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Remembering The Highs And Lows Of Robin Williams

Actor Robin Williams, when he was Mork, in April 1978.
Actor Robin Williams, when he was Mork, in April 1978.

Why can't some of the people who seem to bring the most joy into this world find it for themselves?

The death of Robin Williams, by his own hand, in his own home, possibly after he learned he was in the early stages of Parkinson's, caused a lot of people to ask that question this week.

President Obama said, "He arrived in our lives as an alien," referring to Williams' first star turn as Mork, from the planet Ork. But it also reminds us how Williams could see the world from the outside, as some extraordinary talents do. That might make you funny and insightful, but also maybe a little uncomfortable in this world.

Film director Brian Levant was a young story editor working on Mork & Mindy, "at ground zero when Robin's career exploded," he told us this week. "Everyone was stunned by the energy, the creativity."

But Levant also remembers how Williams flagrantly fueled himself with drugs. "Every time he'd sneeze, he'd say, 'There goes a hundred bucks.' You'd never know it on show night, though. An audience was really his drug of choice, and he'd dazzle them."

John Lithgow, who co-starred with Williams in The World According to Garp and calls him "a dear man and lovely to work with," says Williams was reserved in private conversation.

"But if another person walked up, he quickly switched gears. It took only two people to make up an audience, and he instantly became a frenetic entertainer. ... It was as if he'd been liberated from the heavy burden of being himself.

"At first, everybody ate up Robin's dazzling patter," Lithgow told us. "But as the days passed, many began to steer clear of him. They just couldn't laugh any more. Amazingly, this brilliantly funny man, this true genius, began to seem a solitary and melancholy figure."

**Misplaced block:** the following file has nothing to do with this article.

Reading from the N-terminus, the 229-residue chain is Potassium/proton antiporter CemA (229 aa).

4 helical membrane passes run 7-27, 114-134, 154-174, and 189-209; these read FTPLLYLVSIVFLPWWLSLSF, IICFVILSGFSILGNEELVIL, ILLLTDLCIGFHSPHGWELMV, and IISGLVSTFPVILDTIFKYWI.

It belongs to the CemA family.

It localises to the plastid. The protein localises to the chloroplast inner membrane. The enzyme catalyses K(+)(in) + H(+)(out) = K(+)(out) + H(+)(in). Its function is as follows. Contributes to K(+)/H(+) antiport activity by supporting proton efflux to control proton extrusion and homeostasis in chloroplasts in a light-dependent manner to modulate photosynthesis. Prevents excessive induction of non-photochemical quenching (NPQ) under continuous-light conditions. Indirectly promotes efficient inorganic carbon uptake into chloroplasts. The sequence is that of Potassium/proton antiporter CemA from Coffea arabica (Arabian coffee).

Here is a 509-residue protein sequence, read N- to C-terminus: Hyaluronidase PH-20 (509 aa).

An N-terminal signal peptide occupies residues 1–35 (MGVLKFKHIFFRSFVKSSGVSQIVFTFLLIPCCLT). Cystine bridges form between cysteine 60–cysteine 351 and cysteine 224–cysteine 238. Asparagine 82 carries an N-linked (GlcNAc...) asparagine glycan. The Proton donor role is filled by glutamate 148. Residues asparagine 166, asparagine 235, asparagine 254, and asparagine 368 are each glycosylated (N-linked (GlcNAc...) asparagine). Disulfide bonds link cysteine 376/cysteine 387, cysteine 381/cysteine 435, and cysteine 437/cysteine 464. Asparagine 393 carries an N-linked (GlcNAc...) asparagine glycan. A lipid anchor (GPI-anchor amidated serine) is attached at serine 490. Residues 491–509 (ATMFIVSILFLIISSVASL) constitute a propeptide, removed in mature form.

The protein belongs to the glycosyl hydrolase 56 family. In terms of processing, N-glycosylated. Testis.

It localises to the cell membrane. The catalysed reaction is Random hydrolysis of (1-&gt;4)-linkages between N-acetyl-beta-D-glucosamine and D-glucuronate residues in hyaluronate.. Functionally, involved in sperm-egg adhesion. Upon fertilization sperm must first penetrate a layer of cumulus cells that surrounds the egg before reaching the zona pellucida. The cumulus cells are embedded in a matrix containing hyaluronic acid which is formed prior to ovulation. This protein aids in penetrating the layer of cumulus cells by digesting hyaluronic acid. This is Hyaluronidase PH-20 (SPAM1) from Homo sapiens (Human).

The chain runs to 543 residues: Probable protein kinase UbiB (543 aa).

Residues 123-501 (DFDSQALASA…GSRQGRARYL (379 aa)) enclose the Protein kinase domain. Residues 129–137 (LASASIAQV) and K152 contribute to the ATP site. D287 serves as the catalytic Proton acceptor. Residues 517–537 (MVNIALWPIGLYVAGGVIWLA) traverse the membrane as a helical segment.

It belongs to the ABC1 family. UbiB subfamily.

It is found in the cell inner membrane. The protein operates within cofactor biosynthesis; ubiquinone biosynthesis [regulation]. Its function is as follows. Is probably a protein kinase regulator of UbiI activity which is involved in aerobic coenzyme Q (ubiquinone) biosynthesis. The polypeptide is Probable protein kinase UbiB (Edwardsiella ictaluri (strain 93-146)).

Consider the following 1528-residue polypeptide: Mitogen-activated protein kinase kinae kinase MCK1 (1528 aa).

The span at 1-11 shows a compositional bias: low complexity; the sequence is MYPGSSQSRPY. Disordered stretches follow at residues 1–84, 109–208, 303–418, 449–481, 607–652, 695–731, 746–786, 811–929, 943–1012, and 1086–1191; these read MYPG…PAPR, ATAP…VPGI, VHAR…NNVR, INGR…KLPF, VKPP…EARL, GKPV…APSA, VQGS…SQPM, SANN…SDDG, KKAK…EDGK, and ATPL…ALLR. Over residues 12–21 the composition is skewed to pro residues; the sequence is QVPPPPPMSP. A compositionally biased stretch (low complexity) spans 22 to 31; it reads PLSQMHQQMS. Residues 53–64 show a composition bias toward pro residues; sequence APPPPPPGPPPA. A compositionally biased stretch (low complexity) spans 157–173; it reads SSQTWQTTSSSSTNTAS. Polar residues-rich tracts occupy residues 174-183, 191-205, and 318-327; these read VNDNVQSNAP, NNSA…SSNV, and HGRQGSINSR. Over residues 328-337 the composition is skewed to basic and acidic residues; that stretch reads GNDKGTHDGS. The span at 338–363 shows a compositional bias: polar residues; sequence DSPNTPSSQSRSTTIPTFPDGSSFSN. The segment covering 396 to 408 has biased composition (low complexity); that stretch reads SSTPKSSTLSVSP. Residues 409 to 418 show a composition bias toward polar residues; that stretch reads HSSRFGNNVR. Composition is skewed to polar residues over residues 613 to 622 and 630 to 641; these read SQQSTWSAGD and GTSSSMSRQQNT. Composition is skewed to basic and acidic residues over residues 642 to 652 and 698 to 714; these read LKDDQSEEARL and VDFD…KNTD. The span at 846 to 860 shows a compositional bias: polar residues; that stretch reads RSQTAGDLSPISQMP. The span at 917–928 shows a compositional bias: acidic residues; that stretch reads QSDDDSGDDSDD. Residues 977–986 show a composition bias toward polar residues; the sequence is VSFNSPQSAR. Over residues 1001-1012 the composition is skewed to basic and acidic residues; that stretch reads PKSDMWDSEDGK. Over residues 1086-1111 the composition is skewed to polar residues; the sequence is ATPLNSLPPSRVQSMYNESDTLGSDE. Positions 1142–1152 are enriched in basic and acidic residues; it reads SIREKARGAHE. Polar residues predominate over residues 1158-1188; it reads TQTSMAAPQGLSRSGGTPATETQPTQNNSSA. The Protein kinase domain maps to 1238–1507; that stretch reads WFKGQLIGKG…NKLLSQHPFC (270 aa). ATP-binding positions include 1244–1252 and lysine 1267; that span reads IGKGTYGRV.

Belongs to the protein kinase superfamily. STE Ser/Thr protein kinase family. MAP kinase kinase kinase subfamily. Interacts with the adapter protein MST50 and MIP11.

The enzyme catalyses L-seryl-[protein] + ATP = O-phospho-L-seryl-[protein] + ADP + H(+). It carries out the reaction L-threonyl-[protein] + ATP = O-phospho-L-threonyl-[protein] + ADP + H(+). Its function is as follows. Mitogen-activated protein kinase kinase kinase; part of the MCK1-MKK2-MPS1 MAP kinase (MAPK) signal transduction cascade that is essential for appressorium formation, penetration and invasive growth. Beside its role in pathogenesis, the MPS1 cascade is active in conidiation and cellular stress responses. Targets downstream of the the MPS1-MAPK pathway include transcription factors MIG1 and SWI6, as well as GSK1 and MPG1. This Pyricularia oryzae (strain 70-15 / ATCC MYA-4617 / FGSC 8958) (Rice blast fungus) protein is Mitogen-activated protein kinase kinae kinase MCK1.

Almost twice as many people die by suicide as by homicide in the United States. I don't know what might help lift depression, but I think we have learned that drug abuse and drinking only makes it worse.

It is wrong, and even dangerous, to romanticize depression, or see it as some kind of elixir for creativity. Depression doesn't make you more sensitive or clever, but it may make you doubt yourself, suspicious of love, and deaf to laughter.

Levant told us, "So much has been said the past couple of days about the laughter he created, but no one I have ever known ever roared with such delight, ferocity or frequency [as Robin]. Lately, I've wondered how that magnificent sense of humor could've eroded."

It reminds us: Dying is easy. Comedy is hard.

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Scott Simon is one of America's most admired writers and broadcasters. He is the host of Weekend Edition Saturday and is one of the hosts of NPR's morning news podcast Up First. He has reported from all fifty states, five continents, and ten wars, from El Salvador to Sarajevo to Afghanistan and Iraq. His books have chronicled character and characters, in war and peace, sports and art, tragedy and comedy.